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Interview: Jah9 in Kingston (2016)

Interview: Jah9 in Kingston (2016)

Interview: Jah9 in Kingston (2016)

By on - Photos by Veronique Skelsey - Comment

"This record is even more personal"

Sampler

Roots poetess Jah9 released her second album, ‘9’, on 9th September. As you've probably guessed, the date of issue was no accident. The number is the central to the 9-track record and the life of the woman who recorded it.

Back in February, Jah9 played United Reggae an exclusive album preview in her Kingston front garden. Most of the track-list remains unchanged – although a couple of potential songs didn’t make the cut.

There had been prior speculation in the media about whether she was going to release a follow up project with Rory Stonelove (who oversaw her debut New Name) or her long-shelved older venture involving Beres Hammond. Instead, ‘9’ comprises 5 of Jah9’s own productions and 4 collaborations (with Laurent Tippy Alfred from I Grade, Kevin Campbell, Puraman, and Franklyn “Ben Up” Irving, who built her hit Steamers A Bubble).

An industry insider once advised that dancehall deejays are easier to interview than roots reggae artists "because you can talk about anything". Said person obviously never spoke to Jah9. She might have an intimidating air on stage but having quizzed her a few times there is no need to fuss over perfectly finessed questions: you'll get an interesting answer whatever you ask.

In her preceding United Reggae interview she gave a lot of opinions - this time we skipped the Kingston trip’s stock topics - "is reggae being stolen", "election in reggae month" - for a personal slant. “More feminine” was how she characterised the experience, another central concept in her art and life.

This conversation was conducted while eating sun-cooked vegan cuisine from Mi Hungry on Constant Spring Road. We started talking about food and then took it from there.

Jah9

Naturally cooked food

“You have to make sure that you are eating well. And with raw food you still have to be careful about who is preparing it, especially in a place like Jamaica where you have things like ackee so you have to know who you are getting it from.

The Rastaman has a culture of incorporating live sipping into their life. They call it “bird sipping” - meaning that one trods as a bird. They eat like a bird. They only eat raw live seeds and fruit and nuts that don't have to be cooked. And even in the vitamix era it's easy to go that way.”

Going 100% raw

“Not yet. But that is an aspiration. It is something that comes with your environment. Your whole livity has to be conducive to it. You have to be where food is growing so that you have access. When you live in a city it is not as easy to eat raw. You’d probably end up spending a lot, paying somebody else to prepare your raw food. But yes, that is an aspiration.”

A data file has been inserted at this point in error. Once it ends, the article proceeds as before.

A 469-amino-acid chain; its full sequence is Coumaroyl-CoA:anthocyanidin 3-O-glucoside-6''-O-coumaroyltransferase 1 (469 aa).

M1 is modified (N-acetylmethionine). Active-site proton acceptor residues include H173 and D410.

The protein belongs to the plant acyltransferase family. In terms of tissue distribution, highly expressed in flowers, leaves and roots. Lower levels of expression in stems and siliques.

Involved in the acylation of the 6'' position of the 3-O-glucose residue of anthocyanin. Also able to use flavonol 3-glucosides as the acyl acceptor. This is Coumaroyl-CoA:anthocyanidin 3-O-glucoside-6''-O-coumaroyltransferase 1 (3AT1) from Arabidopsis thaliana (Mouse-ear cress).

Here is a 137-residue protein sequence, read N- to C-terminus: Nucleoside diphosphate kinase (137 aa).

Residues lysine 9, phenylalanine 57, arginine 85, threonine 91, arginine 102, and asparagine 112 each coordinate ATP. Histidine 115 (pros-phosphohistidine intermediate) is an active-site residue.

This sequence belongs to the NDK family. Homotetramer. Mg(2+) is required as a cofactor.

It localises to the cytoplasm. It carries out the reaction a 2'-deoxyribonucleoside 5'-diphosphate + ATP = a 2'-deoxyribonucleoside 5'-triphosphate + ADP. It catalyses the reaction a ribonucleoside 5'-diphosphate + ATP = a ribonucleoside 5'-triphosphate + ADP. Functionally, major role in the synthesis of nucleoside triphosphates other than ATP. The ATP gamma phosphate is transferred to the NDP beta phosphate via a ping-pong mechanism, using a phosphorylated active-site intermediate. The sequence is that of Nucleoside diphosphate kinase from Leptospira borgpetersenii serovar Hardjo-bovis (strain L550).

You have to make sure that you are eating well

Whether she would bring her own chef on the road one day

“That is definitely an aspiration. Not even to say they're coming as a chef but just bringing more of the community on the road. Because there are talented people. Some of them do other things, some are musicians, some of them are yoga teachers but that is how they eat. So it's not as though they are raw food chefs but it makes it easier, because then the mind-set is that way we shop. We're asking for a lot of things that are probably harder to find so they will sort it for us when we come if they're in the dressing room. We'll have some nuts and some almond milk!”

The difficulties of finding the right food on the road

“It doesn't happen a lot these days but it has happened where the food at the show… I just can't have it. But I would never show up somewhere and not have something to eat. I might not get to have a whole meal but I will definitely have something to eat. I will be able to find something but I won't be able to have what they have provided.

But I find that less and less now because of the great relationships I have with the agents that are working on my behalf. That is something that I'm very, very clear about. The things we ask for on a rider would be different from somebody else.”

The best food she’s found outside Jamaica

“It was a fruit that did it for me! They have these peaches in Spain that are flat doughnut peaches? The first time I had that was like "Oh my gosh! There's a fruit in foreign that taste good!" I don't really like a lot of the winter fruits but those were delicious.

Italian cooking is something special too. The way Italians prepare